It only takes a minute

I blame Abba. Or perhaps Buddy Holly. Ben Elton’s definitely getting some of it as well. Ever since some bright spark had the idea of mixing well known pop music with stage musicals, the hen weekend market suddenly found a whole host of new options. There’s definitely blame in there somewhere, because gosh darn it, we live in a blame society and I want to blame somebody for Never Forget – otherwise known as the Take That musical.

This type of theatre is something I’d normally sprint across hot coals to avoid but the offer of free tickets and the odd idea that I should really try to step out of my comfort zone on occasions and perhaps try something I’d normally turn my nose up at led me to the Savoy Theatre on a Friday evening.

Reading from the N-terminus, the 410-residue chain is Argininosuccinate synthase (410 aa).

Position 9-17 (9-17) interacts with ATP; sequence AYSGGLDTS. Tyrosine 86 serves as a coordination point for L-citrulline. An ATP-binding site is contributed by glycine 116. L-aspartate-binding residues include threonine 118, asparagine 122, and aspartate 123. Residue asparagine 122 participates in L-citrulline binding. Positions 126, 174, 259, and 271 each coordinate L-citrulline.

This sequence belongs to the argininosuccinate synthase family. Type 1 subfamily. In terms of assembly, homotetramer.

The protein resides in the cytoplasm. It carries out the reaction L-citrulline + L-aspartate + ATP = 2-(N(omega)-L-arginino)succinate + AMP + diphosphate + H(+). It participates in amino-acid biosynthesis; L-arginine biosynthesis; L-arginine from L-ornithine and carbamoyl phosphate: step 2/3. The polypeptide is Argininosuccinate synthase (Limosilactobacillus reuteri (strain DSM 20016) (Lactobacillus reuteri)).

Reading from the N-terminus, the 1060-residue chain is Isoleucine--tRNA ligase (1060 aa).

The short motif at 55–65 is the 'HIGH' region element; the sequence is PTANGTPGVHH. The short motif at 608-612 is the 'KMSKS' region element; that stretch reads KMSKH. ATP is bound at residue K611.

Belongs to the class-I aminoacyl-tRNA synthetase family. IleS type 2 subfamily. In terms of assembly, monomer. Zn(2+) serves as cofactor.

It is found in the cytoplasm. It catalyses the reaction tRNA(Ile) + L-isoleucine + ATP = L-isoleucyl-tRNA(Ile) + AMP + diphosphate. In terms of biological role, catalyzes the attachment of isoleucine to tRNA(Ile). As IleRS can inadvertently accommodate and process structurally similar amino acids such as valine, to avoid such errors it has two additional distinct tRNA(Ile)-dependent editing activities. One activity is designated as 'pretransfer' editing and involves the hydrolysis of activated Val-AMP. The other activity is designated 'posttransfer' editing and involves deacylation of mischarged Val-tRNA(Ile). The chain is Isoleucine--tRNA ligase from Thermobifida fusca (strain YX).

As with a first date that’s not going well, let’s get the niceties out of the way first. Never Forget is by no means awful. There’s a lot of energy, some nice 90s boyband jokes (“at the moment you lot aren’t even 911”), and it has some genuinely funny moments. It’s certainly passable if you’re the target audience. Sadly, I’m not really the target audience and if it wants to achieve the success it needs to somehow transcend the hen-weekend audience.

And that hen-weekend appeal is also part of the problem. There’s so many shows like this on the market that the script and show need to sparkle. It can be as ropey, plot-wise, as it likes as long as you get a chance to completely immerse yourself in the world.